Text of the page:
As with most things, the description of this book was ten times more exciting than the actual book. A Dystopian future populated by only women (who are therefore lesbians by default) should be the perfect setting for a sci-fi/gay fic romp, but the premise is somewhat lessened, reserved, by dint of it being a novel for Young Adults. The romantic scenes are downplayed and tasteful, which is refreshing, but the advent of the "Cretinous Males" (all men in this dystopian future developed a mitochondr ...more
Julie (Bookish.Intoxication)
I recieved this novel from NetGalley.

This novel was quick and easy to read, it was enjoyable and engaging. The characters are multi-dimesnional and relateable. This dystopian novel is so different from the other cliche dystopian Young Adult novels in print today and that is a relief, it is a breath of fresh air and makes it easier to read, easier to accept and enjoy.

The issues discussed and faced by these two teenage girls, the protagonists are ones that can be seen in each society and country i
...more
Kelly
Apr 15, 2013 rated it liked it


This book is labeled as a GLBT novel, the only reason it has that label is because there are no men in this story. Women fall in love with women. GLBT is not really the theme. This is a YA dystopia.

Fantastic idea, The turning point was interesting, albeit not surprising. The last few pages were the best part of this novel.

That being said, this novel was lacking some raw emotions. I really didn't feel the characters love or fear. The main character went from "happy-to-paint", to "Must-free-all-
...more
Amy
Jun 04, 2014 rated it liked it
Young author writing for LBGT teens I think. Good concept in the story. Delivery shows youth. But I kept reading because, A. there's very few stories out there that capture lives of LBGT other than the erotic genre and this fact is sad, B. I'm a sucker for any storyline I've never heard before, no matter the level of writing, and C. I think this author is going to get better and better with each new project. Besides, who am I to judge - I still haven't published anything other than a blog yet. Y ...more
Nichole Dawn Romero
This book was a quick easy read. However it was not very good. the plot and ideas were new...but it was rather sexist. It focused on the idea of females ruling the world, and children being grown in vats, it also focused a lot on males being disgusting and inapt. The idea also needed farther development. It started out good but as the story went on t didn't seem to really go anywhere. There was something happening of course, but it didn't seem to reach a really good climax and conclusion. All in ...more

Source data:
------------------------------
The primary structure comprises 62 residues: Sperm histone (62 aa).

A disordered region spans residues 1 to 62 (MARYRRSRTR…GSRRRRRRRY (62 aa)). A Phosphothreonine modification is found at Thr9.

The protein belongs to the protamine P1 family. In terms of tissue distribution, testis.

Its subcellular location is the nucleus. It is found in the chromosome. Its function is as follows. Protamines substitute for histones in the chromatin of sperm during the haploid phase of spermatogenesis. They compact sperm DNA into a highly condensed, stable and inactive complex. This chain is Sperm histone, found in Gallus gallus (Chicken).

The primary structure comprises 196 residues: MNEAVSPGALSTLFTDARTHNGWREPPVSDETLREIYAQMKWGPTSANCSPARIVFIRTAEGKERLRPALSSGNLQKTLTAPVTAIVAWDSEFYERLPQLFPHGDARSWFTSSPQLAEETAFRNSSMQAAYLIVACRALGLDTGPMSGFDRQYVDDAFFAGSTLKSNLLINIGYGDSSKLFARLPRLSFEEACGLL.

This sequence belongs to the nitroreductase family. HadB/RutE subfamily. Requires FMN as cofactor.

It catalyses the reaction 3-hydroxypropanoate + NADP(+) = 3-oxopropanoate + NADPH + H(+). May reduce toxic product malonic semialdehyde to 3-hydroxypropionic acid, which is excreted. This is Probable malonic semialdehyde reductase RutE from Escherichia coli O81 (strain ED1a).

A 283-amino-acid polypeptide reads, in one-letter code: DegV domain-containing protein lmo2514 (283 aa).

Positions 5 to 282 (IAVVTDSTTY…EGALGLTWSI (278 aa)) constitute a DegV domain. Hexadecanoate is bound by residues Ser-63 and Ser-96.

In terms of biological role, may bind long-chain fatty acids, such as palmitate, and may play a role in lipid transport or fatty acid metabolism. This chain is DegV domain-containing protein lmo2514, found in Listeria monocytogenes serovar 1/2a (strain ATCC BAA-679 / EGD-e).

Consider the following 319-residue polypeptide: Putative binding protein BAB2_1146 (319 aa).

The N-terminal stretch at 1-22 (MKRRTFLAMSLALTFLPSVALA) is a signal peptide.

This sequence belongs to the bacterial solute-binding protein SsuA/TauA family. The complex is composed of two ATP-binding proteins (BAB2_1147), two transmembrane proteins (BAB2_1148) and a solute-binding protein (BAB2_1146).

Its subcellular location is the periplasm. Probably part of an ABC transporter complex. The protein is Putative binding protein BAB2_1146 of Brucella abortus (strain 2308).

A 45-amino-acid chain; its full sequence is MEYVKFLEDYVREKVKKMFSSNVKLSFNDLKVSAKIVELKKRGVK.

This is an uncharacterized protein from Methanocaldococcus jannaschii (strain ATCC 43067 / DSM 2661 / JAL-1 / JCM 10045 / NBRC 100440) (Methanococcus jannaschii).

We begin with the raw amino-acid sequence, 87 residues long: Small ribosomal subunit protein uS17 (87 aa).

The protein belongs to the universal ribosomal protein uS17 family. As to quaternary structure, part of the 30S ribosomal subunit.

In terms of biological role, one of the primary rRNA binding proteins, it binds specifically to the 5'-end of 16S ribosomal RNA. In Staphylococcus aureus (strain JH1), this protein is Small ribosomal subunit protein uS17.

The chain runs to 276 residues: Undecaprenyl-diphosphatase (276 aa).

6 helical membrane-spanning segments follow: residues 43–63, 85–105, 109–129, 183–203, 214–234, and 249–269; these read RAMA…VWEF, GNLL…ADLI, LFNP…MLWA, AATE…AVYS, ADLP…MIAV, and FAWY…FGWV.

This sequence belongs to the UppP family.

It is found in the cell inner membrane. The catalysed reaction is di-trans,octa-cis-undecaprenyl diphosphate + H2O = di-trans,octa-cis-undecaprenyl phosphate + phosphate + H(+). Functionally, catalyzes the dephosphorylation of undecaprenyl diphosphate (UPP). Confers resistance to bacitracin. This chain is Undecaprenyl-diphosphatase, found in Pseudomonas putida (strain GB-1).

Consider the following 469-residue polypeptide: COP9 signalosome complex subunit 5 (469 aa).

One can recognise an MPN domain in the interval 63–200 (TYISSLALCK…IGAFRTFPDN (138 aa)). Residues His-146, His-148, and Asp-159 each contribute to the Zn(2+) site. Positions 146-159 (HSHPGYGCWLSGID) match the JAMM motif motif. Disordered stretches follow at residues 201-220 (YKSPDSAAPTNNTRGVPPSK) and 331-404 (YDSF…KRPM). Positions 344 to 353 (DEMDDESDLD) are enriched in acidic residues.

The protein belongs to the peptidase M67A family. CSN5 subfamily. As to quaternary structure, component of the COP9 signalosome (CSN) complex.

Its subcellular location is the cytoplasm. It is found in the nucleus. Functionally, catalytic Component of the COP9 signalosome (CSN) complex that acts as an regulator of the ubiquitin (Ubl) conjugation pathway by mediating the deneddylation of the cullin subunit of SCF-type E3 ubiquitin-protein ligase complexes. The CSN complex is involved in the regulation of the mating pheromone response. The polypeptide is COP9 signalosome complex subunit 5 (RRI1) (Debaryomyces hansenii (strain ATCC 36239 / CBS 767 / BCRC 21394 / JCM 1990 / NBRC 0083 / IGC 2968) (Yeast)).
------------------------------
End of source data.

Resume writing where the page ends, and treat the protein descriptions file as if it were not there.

Mieke Mcbride
Dec 10, 2013 rated it it was ok
In the future there are no longer any men, so women are created in the lab as two classes-- the swans and the klons. The klons are genetically inferior to the swans, and so exist as a slave/servant class, while the swans are sorted into various occupations and positions based on the genetic material they are created from. Also because there are no men around, the women are all functionally lesbian. I enjoyed the world building here, but the story fell very very flat. It centers around two girls ...more
Jeanne
Dec 16, 2013 rated it liked it
Slate described this as one of "19 great books [of 2013] you never heard about—but should’ve." Maybe. I love all of the genres that this crosses (i.e., sci fi/fantasy, dystopias, LGBT), but the ideas--and I read sci fi/fantasy for the new frames for seeing world--didn't surprise me or make me think. Maybe if I'd read this as a teen, when I was really into dystopian novels, but now this novel seemed flat and I think I would have thought as much at 16.

Nonetheless, Swans and Klons was a fun read a
...more
Forgottendreamr
This was a YA novel that could have been stronger if it had been targeted to adults. The plot was a bit superficial at times and could have used a lot more developing. I think the target audience also toned down the implications, making it much less disturbing than it should have been.
On a positive note, this was one of the healthiest teen romances I have read and represented a real young relationship, not the abusive stereotypes so popular today.
Sylvia McIvers
Have everything you ever wanted but not satisfied with your life?
You must be a 1% swan.

Looking for something to do with your boring life?
Join your best buddy in the baby factory (not the hospital, the factory) and make an astonishing discover!

The Klons (slaves) are real people, too! shocker. Then scramble around with your best buddy and flounder through an adventure with no plan, no skill, and no real vision of success.
Laureen (Ms. Bibliophile)
May 22, 2013 rated it it was ok
Shelves: netgalley
This was an interesting idea but maybe not the best book. It felt like I was trudging along in my attempts to finish it and just wasn't the best book for me. There didn't appear to be much happening below the surface and no real theme to care about.

Full review is available on my website.
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Nora Olsen's debut novel, The End: Five Queer Kids Save The World, was published by Prizm Books in December 2010. It's the story of five LGBT teens who must travel through time to avert a nuclear war. Her second novel, Swans & Klons, was published Bold Strokes Books' Soliloquy imprint in May 2013 and is a dystopian YA novel about two girls who fall in love as they join the struggle to free ens ...more